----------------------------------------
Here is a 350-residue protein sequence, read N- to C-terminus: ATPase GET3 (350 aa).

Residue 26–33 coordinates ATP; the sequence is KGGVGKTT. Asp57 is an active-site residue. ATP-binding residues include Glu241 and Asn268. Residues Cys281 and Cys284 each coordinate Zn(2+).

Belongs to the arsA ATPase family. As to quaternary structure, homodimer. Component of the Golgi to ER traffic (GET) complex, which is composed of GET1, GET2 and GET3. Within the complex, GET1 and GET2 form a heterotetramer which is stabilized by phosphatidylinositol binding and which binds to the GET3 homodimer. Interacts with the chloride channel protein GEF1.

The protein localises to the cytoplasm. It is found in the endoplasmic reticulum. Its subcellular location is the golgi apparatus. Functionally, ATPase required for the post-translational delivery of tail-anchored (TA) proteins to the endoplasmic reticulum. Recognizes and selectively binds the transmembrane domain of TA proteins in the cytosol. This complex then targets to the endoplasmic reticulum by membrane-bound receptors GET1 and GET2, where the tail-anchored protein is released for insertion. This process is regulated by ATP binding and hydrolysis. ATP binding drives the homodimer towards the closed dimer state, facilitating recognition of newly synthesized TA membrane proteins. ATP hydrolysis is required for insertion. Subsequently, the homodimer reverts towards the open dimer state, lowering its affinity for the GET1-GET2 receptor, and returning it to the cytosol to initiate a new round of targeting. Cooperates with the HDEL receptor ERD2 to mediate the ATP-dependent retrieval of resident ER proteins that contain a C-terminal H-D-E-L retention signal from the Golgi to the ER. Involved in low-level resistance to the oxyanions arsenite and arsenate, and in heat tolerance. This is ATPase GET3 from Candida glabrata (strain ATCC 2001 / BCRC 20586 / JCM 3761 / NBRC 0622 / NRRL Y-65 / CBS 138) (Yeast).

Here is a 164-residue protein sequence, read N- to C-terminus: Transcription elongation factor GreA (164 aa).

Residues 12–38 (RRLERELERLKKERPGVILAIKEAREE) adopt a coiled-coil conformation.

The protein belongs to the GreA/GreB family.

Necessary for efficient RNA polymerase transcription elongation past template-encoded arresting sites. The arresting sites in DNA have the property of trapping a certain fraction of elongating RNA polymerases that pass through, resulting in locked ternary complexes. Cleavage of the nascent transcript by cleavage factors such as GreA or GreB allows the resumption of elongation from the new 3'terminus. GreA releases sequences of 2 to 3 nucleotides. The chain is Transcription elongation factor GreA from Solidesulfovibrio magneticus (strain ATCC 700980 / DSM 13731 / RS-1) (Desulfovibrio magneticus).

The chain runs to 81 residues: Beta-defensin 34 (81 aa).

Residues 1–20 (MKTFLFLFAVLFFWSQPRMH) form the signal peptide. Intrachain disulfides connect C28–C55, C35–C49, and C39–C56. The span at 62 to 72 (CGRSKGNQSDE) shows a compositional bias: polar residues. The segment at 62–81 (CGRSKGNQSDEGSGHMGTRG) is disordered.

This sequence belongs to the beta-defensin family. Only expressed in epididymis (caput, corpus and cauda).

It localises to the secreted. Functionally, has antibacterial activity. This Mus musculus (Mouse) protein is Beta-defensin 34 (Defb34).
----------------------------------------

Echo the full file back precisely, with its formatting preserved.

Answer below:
Here is a 350-residue protein sequence, read N- to C-terminus: ATPase GET3 (350 aa).

Residue 26–33 coordinates ATP; the sequence is KGGVGKTT. Asp57 is an active-site residue. ATP-binding residues include Glu241 and Asn268. Residues Cys281 and Cys284 each coordinate Zn(2+).

Belongs to the arsA ATPase family. As to quaternary structure, homodimer. Component of the Golgi to ER traffic (GET) complex, which is composed of GET1, GET2 and GET3. Within the complex, GET1 and GET2 form a heterotetramer which is stabilized by phosphatidylinositol binding and which binds to the GET3 homodimer. Interacts with the chloride channel protein GEF1.

The protein localises to the cytoplasm. It is found in the endoplasmic reticulum. Its subcellular location is the golgi apparatus. Functionally, ATPase required for the post-translational delivery of tail-anchored (TA) proteins to the endoplasmic reticulum. Recognizes and selectively binds the transmembrane domain of TA proteins in the cytosol. This complex then targets to the endoplasmic reticulum by membrane-bound receptors GET1 and GET2, where the tail-anchored protein is released for insertion. This process is regulated by ATP binding and hydrolysis. ATP binding drives the homodimer towards the closed dimer state, facilitating recognition of newly synthesized TA membrane proteins. ATP hydrolysis is required for insertion. Subsequently, the homodimer reverts towards the open dimer state, lowering its affinity for the GET1-GET2 receptor, and returning it to the cytosol to initiate a new round of targeting. Cooperates with the HDEL receptor ERD2 to mediate the ATP-dependent retrieval of resident ER proteins that contain a C-terminal H-D-E-L retention signal from the Golgi to the ER. Involved in low-level resistance to the oxyanions arsenite and arsenate, and in heat tolerance. This is ATPase GET3 from Candida glabrata (strain ATCC 2001 / BCRC 20586 / JCM 3761 / NBRC 0622 / NRRL Y-65 / CBS 138) (Yeast).

Here is a 164-residue protein sequence, read N- to C-terminus: Transcription elongation factor GreA (164 aa).

Residues 12–38 (RRLERELERLKKERPGVILAIKEAREE) adopt a coiled-coil conformation.

The protein belongs to the GreA/GreB family.

Necessary for efficient RNA polymerase transcription elongation past template-encoded arresting sites. The arresting sites in DNA have the property of trapping a certain fraction of elongating RNA polymerases that pass through, resulting in locked ternary complexes. Cleavage of the nascent transcript by cleavage factors such as GreA or GreB allows the resumption of elongation from the new 3'terminus. GreA releases sequences of 2 to 3 nucleotides. The chain is Transcription elongation factor GreA from Solidesulfovibrio magneticus (strain ATCC 700980 / DSM 13731 / RS-1) (Desulfovibrio magneticus).

The chain runs to 81 residues: Beta-defensin 34 (81 aa).

Residues 1–20 (MKTFLFLFAVLFFWSQPRMH) form the signal peptide. Intrachain disulfides connect C28–C55, C35–C49, and C39–C56. The span at 62 to 72 (CGRSKGNQSDE) shows a compositional bias: polar residues. The segment at 62–81 (CGRSKGNQSDEGSGHMGTRG) is disordered.

This sequence belongs to the beta-defensin family. Only expressed in epididymis (caput, corpus and cauda).

It localises to the secreted. Functionally, has antibacterial activity. This Mus musculus (Mouse) protein is Beta-defensin 34 (Defb34).